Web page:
By

With many insurance companies looking for new ways to distribute their products, industry experts say the CPA channel is drawing a great deal of attention.

Mass Mutual Financial Group, Springfield, Mass., recently announced it formed a strategic alliance with RSM McGladrey, Inc., a business consulting, accounting, and tax firm located in Bloomington, Minn. RSM McGladrey serves clients from over 100 offices nationwide, dealing with mid-sized businesses and their owners, according to Connie Smith Benning, communications director for RSM McGladrey.

As part of the venture, Mass Mutual joins two other carriers in the alliance, National Life Insurance Company, Montpelier, Vt., and Pacific Life Insurance Company, Newport Beach, Calif.

“Mass Mutual has been dealing with accountants for a very long time,” says Philip Stevens, vice president of institutional distribution for Mass Mutual. “They’ve always been a good source for referrals, and excellent partners in planning,” he says.

Stevens feels that many CPAs would like to expand their practice beyond the typical accounting services to other types of financial services, including life insurance.

RSM McGladrey’s goal with the alliance is to provide its clients with a full menu of services that meets all their financial needs, says Benning.

Stevens notes that while working with CPAs is nothing new to Mass Mutual, the arrangement with RSM McGladrey was a way of formalizing access to the firm’s clients, as well as many more CPAs in a national alliance.

All three carriers are making their products available to a network of agents who are designated to work with the RSM McGladrey partners.

These agents are not RSM employees, but are independent agents who may or may not have had relationships with the three carriers involved, says Ann Dehner, vice president of marketing operations for National Life.

While the agents in the network may either be independent or affiliated with any of the carriers, the agents Mass Mutual is selecting to participate are among its top producers, says Stevens.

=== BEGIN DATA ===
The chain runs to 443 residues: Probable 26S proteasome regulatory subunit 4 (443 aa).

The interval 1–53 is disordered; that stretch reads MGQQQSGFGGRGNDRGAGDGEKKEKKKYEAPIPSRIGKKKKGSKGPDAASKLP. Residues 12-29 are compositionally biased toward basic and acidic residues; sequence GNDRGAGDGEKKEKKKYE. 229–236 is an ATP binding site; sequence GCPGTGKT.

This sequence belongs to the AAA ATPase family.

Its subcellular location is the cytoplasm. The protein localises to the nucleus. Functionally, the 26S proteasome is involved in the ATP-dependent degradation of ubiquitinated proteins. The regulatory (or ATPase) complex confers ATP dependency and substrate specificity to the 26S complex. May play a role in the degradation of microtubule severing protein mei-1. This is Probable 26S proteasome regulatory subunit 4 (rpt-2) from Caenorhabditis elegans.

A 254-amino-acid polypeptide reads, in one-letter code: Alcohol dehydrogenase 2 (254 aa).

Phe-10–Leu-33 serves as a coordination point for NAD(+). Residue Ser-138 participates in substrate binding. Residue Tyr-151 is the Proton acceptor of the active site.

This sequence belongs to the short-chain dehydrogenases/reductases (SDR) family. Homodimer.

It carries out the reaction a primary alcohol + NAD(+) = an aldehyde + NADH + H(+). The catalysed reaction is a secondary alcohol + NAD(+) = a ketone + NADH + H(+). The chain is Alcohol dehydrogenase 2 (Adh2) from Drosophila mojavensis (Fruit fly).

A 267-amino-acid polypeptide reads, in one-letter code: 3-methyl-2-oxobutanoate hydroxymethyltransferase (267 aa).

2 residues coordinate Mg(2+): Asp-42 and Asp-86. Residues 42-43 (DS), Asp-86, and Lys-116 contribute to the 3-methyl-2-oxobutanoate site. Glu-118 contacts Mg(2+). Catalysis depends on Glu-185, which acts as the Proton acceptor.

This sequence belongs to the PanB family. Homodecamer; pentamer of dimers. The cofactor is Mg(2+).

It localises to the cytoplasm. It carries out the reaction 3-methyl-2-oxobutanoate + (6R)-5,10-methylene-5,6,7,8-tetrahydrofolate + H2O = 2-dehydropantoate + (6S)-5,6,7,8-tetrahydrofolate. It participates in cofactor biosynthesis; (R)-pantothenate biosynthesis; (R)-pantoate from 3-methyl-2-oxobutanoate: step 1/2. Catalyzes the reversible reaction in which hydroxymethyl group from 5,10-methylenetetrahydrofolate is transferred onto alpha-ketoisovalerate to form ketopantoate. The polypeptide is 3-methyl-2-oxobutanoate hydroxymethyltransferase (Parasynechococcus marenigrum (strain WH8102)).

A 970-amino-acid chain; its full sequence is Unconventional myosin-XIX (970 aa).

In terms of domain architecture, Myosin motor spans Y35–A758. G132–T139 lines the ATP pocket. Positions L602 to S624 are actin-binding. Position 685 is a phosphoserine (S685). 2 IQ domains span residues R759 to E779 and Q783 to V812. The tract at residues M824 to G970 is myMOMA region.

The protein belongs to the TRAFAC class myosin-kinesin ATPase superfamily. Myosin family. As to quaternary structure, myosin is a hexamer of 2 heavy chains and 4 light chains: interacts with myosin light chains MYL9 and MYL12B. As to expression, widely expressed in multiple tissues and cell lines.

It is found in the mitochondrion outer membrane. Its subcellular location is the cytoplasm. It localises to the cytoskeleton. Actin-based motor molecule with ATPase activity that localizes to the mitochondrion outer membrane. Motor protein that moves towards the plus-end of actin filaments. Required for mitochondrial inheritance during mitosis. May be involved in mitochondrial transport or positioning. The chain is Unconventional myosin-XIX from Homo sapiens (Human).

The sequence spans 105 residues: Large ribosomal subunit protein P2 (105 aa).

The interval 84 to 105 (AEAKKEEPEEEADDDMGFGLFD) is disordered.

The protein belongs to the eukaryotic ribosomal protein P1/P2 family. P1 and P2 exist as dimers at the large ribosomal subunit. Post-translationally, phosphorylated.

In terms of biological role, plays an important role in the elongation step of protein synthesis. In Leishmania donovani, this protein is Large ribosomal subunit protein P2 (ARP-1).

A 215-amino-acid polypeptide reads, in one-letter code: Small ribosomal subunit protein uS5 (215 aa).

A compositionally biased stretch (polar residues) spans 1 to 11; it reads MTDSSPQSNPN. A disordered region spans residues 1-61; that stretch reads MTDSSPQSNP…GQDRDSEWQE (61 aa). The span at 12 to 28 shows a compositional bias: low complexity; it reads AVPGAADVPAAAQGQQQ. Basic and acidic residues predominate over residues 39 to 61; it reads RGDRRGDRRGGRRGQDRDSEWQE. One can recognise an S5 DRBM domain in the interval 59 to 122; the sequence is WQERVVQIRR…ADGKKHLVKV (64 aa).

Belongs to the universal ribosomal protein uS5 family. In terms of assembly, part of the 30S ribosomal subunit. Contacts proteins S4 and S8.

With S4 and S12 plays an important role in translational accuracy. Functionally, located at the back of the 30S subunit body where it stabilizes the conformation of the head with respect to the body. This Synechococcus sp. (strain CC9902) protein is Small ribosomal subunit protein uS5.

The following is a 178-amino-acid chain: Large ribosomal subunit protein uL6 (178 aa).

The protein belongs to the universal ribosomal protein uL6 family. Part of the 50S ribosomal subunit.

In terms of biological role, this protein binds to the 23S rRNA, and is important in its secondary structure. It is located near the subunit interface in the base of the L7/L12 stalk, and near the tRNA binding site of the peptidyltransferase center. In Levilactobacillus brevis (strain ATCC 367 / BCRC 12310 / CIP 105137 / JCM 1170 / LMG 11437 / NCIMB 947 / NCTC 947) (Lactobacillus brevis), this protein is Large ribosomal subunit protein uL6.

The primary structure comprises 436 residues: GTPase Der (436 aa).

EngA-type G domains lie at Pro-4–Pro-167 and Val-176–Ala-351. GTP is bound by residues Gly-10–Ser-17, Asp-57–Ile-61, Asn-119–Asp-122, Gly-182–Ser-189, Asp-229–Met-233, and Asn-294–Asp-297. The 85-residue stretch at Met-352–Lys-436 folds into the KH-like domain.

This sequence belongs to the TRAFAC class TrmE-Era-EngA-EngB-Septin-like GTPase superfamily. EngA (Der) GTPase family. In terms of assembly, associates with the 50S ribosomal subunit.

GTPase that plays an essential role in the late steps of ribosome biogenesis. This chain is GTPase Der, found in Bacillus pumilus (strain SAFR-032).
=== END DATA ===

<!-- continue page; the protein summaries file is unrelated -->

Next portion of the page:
“RSM has to feel good about the agent and the individual offices have to feel good about our people–that’s why we’ve made this available to our top tier,” says Stevens.

“There’s a pretty extensive due diligence done when appointing agents to work with the RSM McGladrey group,” adds Mike Pinkans, vice president of sales and promotion for National Life.

“We’re looking for the agent who maintains a significant level of production, and also has a process that falls in line with providing solutions–rather than the sale of product,” says Steve Mulder, COO of the RSM McGladrey Insurance Alliance.

Mulder explains that when a client has a situation that may involve the use of life insurance as a solution, the case is reviewed by an internal advisor. “We have licensed advisors who are both securities and insurance licensed.”

From that stage the advisor evaluates the case and refers it to one of the licensed alliance agents, he continues.

The agents affiliated with the alliance are licensed with all three carriers, and are also able to use other carriers through a brokerage arrangement in the event none of the primary carriers have the product to fit the situation, he says.

Many observers say the biggest challenge agents face when dealing with CPAs–whether there is an arrangement in place or not–is building the trust between the CPA and the insurance agent.

“It takes a lot for a CPA to trust an agent in front of his client,” says Dehner.

Stevens also feels it takes some work to raise a CPA’s comfort level about including life insurance as a component of an estate plan solution.

Pinkans agrees, “The biggest problem you have with any CPA is to get them to consider that life insurance is needed as part of the overall planning process.”

Mulder says there are some obvious barriers, since insurance is so different from the accounting business. But RSM has been overcoming those barriers and is seeing some success in the program, he says.

“The evolution of the relationship has gone very well in building the trust necessary to make those referrals,” he says.

Last year, approximately 80% of their partners participated in the referral program, and Mulder is expecting that to increase over the next year.

“Once they go through the process and see the value added, the partners feel good about it,” says Benning. “Once someone has a successful referral, they become a strong supporter of the program.”


Reproduced from National Underwriter Life & Health/Financial Services Edition, May 20, 2002. Copyright 2002 by The National Underwriter Company in the serial publication. All rights reserved.Copyright in this article as an independent work may be held by the author.